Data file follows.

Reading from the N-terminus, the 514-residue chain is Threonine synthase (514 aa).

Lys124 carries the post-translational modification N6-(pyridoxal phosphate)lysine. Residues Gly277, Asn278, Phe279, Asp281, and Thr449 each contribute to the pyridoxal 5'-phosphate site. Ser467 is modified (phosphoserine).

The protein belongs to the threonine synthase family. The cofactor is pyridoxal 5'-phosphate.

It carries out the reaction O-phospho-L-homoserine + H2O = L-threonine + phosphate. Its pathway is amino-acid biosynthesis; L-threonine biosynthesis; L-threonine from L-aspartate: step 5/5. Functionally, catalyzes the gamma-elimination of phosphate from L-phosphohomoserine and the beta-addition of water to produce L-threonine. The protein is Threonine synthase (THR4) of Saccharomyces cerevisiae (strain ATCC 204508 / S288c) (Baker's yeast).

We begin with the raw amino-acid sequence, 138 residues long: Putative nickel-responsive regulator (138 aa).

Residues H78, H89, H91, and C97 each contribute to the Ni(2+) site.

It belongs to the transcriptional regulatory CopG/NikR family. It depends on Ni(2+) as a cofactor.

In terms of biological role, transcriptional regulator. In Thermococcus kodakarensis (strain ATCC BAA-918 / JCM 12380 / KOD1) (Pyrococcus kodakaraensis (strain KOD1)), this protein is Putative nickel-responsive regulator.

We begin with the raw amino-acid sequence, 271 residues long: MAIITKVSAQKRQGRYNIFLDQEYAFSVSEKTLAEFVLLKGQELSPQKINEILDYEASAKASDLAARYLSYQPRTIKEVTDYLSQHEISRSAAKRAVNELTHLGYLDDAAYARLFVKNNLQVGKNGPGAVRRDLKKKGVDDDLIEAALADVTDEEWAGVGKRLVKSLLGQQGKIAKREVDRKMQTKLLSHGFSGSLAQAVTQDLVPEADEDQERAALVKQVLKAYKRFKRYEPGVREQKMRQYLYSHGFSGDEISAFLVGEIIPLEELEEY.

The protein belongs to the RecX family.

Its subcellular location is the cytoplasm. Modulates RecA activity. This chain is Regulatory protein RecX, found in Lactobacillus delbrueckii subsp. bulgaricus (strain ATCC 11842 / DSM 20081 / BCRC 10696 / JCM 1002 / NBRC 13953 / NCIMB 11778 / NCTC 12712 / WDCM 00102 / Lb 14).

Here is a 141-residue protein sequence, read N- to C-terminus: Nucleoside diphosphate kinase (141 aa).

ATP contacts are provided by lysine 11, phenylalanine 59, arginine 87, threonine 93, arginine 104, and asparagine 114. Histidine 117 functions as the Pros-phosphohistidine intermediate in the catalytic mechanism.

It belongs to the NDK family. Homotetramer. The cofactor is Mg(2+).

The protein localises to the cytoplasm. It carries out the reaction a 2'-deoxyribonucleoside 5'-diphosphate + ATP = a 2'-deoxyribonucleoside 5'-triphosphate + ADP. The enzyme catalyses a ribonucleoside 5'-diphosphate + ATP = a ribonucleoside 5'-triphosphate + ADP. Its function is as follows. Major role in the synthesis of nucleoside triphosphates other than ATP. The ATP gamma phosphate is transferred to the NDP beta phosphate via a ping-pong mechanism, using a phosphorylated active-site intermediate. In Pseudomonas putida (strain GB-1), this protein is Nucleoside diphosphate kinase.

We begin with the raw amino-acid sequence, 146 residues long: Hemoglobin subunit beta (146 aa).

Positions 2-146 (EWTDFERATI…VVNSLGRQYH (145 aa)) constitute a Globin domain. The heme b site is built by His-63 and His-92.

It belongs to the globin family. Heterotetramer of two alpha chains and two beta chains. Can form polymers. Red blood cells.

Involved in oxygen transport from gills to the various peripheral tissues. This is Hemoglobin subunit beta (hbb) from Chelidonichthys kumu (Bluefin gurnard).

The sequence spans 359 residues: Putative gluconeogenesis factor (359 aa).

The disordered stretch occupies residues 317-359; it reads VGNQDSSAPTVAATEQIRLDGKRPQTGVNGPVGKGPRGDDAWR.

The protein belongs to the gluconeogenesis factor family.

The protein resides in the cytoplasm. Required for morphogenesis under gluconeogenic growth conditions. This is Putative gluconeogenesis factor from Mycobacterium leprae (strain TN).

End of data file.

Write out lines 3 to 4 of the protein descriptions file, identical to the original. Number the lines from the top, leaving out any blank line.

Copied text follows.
The protein belongs to the threonine synthase family. The cofactor is pyridoxal 5'-phosphate.

It carries out the reaction O-phospho-L-homoserine + H2O = L-threonine + phosphate. Its pathway is amino-acid biosynthesis; L-threonine biosynthesis; L-threonine from L-aspartate: step 5/5. Functionally, catalyzes the gamma-elimination of phosphate from L-phosphohomoserine and the beta-addition of water to produce L-threonine. The protein is Threonine synthase (THR4) of Saccharomyces cerevisiae (strain ATCC 204508 / S288c) (Baker's yeast).